I have read all of the suggestions and have the following comments:
in reply to Parse data into large number of output files.
- RDBMS: I will probably look into this in the near future. Slurping the data out of the files into an RDBMS would solve many problems. I should even be able to convince syslog-ng to stuff the messages into the DB as they arrive and do away with the flat files altogether (or use them merely as a fall-back archive). However, all of that is future development, so set that aside for now.
- Read into hash of lists, then print: This was actually my first thought, but the size of the input files is not controlled by anything. If there is a nasty network event, multiple GB of trap data could very easily be written which would definitely chew up all of my available memory (and it's a network management server, so that's not acceptable). Basically, I have a wildly unknown max value here, so I can't trust it.
I suppose I could write out chunks of N*1024 messages, though, which would limit the open/close to every (interval) instead of every message. But since the number of senders can still cause huge memory usage (where each sender chews up N*1024-1 messages - which won't trigger a write - multiplied by M senders...), this probably still isn't the best solution for my case.
- Just open a zillion files: Again, the number of trap senders can vary wildly, so I have no way to trust that this number won't grow beyond any arbitrary limit I set. The system is Linux, and the last count on the number of senders is 584, so that's well below the current limit, but that can change in a hurry, and I'd rather just write this once. 64K would probably be big enough, but then what are the consequences of having that many FHs open at once?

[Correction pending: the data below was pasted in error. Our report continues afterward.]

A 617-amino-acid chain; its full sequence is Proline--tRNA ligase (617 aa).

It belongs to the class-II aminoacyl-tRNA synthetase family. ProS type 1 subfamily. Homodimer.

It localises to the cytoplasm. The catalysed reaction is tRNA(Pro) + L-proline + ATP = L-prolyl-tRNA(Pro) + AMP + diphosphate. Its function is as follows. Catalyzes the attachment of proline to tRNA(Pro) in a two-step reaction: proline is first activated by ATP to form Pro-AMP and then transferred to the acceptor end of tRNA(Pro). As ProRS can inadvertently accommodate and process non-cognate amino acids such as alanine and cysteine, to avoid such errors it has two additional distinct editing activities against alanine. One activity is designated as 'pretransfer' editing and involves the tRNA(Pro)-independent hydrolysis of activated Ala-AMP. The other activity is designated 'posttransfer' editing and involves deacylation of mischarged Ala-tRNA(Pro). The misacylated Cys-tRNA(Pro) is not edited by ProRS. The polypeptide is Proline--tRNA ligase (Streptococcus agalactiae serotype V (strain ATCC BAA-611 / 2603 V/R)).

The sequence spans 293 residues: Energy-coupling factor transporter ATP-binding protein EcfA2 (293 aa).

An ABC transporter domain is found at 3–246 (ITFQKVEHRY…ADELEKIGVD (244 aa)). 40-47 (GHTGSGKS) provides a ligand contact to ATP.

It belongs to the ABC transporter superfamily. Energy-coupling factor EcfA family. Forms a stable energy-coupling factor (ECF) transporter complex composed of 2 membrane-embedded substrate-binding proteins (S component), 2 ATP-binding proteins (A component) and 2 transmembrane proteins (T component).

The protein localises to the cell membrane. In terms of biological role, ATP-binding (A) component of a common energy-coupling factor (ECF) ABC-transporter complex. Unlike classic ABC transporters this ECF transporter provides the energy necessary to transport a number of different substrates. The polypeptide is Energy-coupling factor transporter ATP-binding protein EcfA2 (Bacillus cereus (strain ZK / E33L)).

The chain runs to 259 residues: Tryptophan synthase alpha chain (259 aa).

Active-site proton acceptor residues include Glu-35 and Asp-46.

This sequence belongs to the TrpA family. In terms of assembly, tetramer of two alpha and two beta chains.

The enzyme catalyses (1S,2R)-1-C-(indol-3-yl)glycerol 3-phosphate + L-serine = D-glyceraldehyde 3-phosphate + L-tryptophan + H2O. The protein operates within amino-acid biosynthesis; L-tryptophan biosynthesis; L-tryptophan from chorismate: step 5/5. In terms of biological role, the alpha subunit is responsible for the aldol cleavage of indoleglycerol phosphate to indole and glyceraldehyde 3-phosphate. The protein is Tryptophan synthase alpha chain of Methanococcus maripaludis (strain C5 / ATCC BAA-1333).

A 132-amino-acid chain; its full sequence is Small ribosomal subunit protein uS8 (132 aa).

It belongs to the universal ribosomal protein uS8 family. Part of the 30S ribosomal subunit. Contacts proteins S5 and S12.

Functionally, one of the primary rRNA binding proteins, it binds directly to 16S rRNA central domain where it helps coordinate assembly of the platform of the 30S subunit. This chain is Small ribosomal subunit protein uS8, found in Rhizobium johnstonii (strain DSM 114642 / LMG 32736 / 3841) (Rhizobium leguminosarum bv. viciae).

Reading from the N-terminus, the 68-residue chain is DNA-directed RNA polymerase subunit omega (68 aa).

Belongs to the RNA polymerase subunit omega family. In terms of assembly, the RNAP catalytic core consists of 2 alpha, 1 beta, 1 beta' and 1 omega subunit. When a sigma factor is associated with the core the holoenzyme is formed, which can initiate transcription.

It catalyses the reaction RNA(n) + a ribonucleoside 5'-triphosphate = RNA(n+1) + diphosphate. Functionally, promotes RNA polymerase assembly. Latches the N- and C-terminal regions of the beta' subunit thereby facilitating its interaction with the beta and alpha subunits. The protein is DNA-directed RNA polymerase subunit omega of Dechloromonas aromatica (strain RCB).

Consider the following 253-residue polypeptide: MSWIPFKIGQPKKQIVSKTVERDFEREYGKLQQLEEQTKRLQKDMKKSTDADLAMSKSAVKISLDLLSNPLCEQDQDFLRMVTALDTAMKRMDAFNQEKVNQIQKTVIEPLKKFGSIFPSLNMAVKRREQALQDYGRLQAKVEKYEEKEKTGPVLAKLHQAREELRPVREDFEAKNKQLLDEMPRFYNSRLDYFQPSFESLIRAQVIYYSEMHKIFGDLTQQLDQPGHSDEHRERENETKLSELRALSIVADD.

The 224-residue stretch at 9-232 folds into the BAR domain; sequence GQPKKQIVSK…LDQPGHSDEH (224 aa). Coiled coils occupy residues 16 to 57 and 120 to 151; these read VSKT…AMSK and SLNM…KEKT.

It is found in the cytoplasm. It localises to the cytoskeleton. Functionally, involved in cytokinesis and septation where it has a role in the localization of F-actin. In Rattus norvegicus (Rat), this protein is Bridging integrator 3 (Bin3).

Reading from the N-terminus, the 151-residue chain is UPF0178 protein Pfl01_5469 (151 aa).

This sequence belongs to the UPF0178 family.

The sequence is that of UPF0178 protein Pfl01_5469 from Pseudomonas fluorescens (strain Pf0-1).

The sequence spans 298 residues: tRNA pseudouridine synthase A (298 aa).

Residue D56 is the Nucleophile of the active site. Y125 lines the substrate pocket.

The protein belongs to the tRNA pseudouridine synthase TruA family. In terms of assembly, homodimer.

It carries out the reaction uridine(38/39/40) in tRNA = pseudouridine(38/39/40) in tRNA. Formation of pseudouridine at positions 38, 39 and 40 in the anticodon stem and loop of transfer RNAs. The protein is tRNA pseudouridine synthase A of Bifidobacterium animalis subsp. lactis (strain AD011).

Basically, I'm loathe to go this route because I don't have any hard controls or expectations for the number of senders, and I don't want the thing to crash the first time the number of senders eclipses the FH limit.
- Cache of open files: This is another immediately-viable option. Basically, it puts a hard limit on something that otherwise has none. The dark side of this one is all the code required to maintain the cache itself. Shouldn't be too evil, though, and should chew up significantly less memory than any solution that involves buffering the messages in memory.
- Just do it one line at time: It could be argued that I should just open the file, write a line, and close the file, and see what the performance is like. If it doesn't suck, stop worrying about it. I have no argument against this (yet). The first version of the code will probably do this, since the FH caching algorithm can be easily added and it'll allow me to both guage the performance boost and test the REST of the code independently of this issue.
I still have to follow some of the links provided (such as the file caching one), so I haven't finished my analysis of this, but the suggestions have all been helpful. I'm trying to code this is a fairly paranoid way, just because I've had to re-write most of the code I didn't write that way, so I'm just trying to save time. :-)
Thanks for the help, all. Much appreciated!